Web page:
(Reuters) - Dark comic-book story “Joker” led nominations on Monday for the Oscars in a best picture lineup dominated by stories by or about men and featuring only one actor of color despite efforts over the past few years to diversify the field.
The 11 nods for "Joker," which turned the comic-book genre on its head with its terrifying portrayal of an isolated loner, covered all the major fields, including best picture, director Todd Phillips and Golden Globe-winning actor Joaquin Phoenix. The controversial Warner Bros. T.N movie has taken in more than $1 billion at global box offices.
Phillips in a statement said he saw the film as “a character study to reflect the world around us. Explore what we’re seeing and feeling in society, from the lack of empathy to the effects of the absence of love.”
"Joker" will compete for the top prize with testosterone race car drama "Ford v Ferrari," Netflix NFLX.O gangster movie "The Irishman," Nazi-era satire "Jojo Rabbit," divorce drama "Marriage Story," World War One film "1917," nostalgic show-business story "Once Upon a Time in Hollywood," and South Korean social satire "Parasite."
Netflix got 24 nominations, including for biographical drama “The Two Popes” and documentary “American Factory,” one of the first collaborations with the production company of former U.S. President Barack Obama and his wife Michelle.
Only Sony Pictures' 6758.T "Little Women," an adaptation of the classic Louisa May Alcott novel by an all-female production team, broke the mold with its best picture nod.
Director Greta Gerwig was shut out of the all-male directing race, but she scored a nomination for adapted screenplay. Stars Saoirse Ronan and Florence Pugh were also nominated.
Pugh said it was sad that Gerwig did not get a director nod but she told Reuters: “She got her film seen and people are recognizing the work and the talent that’s been put into it. So as sad as it is, we didn’t lose out completely.”
“Little Women” co-producer Amy Pascal said the movie “made history by being only the third movie ever to be nominated for best picture that’s written, directed and produced exclusively by women.”
However, a record 62 women got nominations on Monday, almost one-third of the field, said the Academy of Motion Picture Arts and Sciences, whose 8,000 members vote on the nominees and the winners.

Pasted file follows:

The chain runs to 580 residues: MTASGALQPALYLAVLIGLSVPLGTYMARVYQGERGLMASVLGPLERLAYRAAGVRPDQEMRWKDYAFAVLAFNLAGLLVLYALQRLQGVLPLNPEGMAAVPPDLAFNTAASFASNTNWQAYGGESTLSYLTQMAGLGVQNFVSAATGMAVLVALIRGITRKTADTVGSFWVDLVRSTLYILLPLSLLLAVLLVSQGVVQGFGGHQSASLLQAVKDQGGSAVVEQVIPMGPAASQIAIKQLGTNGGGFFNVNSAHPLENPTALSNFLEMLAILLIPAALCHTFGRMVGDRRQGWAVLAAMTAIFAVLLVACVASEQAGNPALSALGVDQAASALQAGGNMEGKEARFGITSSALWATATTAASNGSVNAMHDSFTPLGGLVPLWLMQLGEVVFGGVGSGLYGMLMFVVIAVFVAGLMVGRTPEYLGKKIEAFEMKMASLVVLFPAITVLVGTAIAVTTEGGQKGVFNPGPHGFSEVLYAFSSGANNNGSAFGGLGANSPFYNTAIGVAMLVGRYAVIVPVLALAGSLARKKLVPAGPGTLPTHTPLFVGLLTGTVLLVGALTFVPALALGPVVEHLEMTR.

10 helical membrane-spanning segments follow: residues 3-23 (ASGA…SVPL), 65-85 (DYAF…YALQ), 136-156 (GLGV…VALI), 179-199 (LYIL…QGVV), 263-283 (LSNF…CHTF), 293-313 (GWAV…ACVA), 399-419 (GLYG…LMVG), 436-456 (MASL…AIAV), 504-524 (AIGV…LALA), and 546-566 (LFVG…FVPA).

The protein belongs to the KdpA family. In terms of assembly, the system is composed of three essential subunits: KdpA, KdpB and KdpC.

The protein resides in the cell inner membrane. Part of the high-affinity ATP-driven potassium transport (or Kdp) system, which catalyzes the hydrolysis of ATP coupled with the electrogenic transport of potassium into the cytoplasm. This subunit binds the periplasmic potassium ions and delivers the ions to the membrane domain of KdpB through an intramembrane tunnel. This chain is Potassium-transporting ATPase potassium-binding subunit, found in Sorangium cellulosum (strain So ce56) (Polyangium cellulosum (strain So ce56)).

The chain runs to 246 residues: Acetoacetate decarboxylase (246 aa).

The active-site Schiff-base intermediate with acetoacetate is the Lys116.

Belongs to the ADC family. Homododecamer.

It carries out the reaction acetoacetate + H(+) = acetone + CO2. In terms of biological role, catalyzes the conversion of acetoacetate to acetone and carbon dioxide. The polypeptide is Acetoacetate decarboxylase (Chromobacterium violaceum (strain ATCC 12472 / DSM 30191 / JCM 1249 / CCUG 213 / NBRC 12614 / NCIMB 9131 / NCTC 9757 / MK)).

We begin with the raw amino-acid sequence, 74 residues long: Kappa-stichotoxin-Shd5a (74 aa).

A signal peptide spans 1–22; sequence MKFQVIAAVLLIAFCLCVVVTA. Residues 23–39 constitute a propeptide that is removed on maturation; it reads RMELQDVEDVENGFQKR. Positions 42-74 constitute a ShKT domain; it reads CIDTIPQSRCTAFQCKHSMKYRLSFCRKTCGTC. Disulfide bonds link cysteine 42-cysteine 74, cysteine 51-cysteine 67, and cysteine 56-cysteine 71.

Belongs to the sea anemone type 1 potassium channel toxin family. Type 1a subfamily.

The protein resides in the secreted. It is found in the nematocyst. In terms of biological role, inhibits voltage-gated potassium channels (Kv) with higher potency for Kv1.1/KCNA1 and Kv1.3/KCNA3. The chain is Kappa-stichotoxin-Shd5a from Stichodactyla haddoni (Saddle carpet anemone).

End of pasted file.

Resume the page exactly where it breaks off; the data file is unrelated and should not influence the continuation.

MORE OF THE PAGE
The academy on Monday did not respond to a request for further comment on the issue of diversity among the nominees.
The Oscars will be awarded in Hollywood on Feb 9.
“I can’t look at this slate of nominees and say that anyone really doesn’t deserve to be there. I don’t necessarily see the omission of Greta Gerwig from this year’s slate of nominees as a gender-based decision,” said Owen Gleiberman, chief film critic for Variety, told Reuters.
SOMETHING FOR EVERYONE
Only one of the 20 acting nominees was a person of color: Cynthia Erivo for her lead role as anti-slavery activist Harriet Tubman in “Harriet.”
Last week the British BAFTA nominations were an all- white affair in the acting races.
A lack of nominees of color, which led to the hashtag #OscarsSoWhite, prompted the Academy in 2016 to diversify its mostly white, male membership by inviting more women and people of color to join.
Universal Pictures' CMCSA.O "1917," which took home the Golden Globe for best movie drama last week, got 10 nods, including for British director Sam Mendes.
Co-producer Pippa Harris said the film, about two young soldiers who have to deliver a lifesaving message across enemy lines, resonated because it went beyond the traditional war movie.
“There is very little blood and gore,” she told Reuters, saying the movie also focused on “friendships that get formed in the heat of battle, the importance of being home, being separated from your family.”
Harris said the nominations overall had something for everyone. “There are stories that feature men front and center stage, but what’s great is that there are also films like ‘Little Women’ and ‘Parasite’ which couldn’t be further apart in terms of their approach to filmmaking and subject matter.”
“Parasite,” a dark satire about the gap between rich and poor, became the first South Korean movie to be nominated in both the best picture and best international film categories. Director Bong Joon Ho also received a nod for best director.
Notable omissions included Robert De Niro, star of “The Irishman,” Jennifer Lopez for “Hustlers,” Eddie Murphy for comedy “Dolemite is My Name” and Disney’s animated blockbuster “Frozen 2.”
Additional reporting by Alicia Powell and Jane Ross; editing by Jonathan Oatis
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